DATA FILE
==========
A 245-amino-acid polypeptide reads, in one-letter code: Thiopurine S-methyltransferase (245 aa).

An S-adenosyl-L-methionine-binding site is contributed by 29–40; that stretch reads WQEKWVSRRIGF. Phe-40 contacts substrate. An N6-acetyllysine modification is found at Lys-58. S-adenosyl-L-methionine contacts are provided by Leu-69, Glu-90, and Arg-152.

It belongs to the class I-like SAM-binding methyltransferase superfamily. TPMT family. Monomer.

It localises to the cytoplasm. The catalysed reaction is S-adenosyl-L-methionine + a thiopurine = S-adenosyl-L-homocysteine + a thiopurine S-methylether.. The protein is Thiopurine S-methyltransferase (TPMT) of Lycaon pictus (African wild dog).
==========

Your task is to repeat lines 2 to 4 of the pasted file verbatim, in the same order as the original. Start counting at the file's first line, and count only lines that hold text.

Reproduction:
An S-adenosyl-L-methionine-binding site is contributed by 29–40; that stretch reads WQEKWVSRRIGF. Phe-40 contacts substrate. An N6-acetyllysine modification is found at Lys-58. S-adenosyl-L-methionine contacts are provided by Leu-69, Glu-90, and Arg-152.

It belongs to the class I-like SAM-binding methyltransferase superfamily. TPMT family. Monomer.

It localises to the cytoplasm. The catalysed reaction is S-adenosyl-L-methionine + a thiopurine = S-adenosyl-L-homocysteine + a thiopurine S-methylether.. The protein is Thiopurine S-methyltransferase (TPMT) of Lycaon pictus (African wild dog).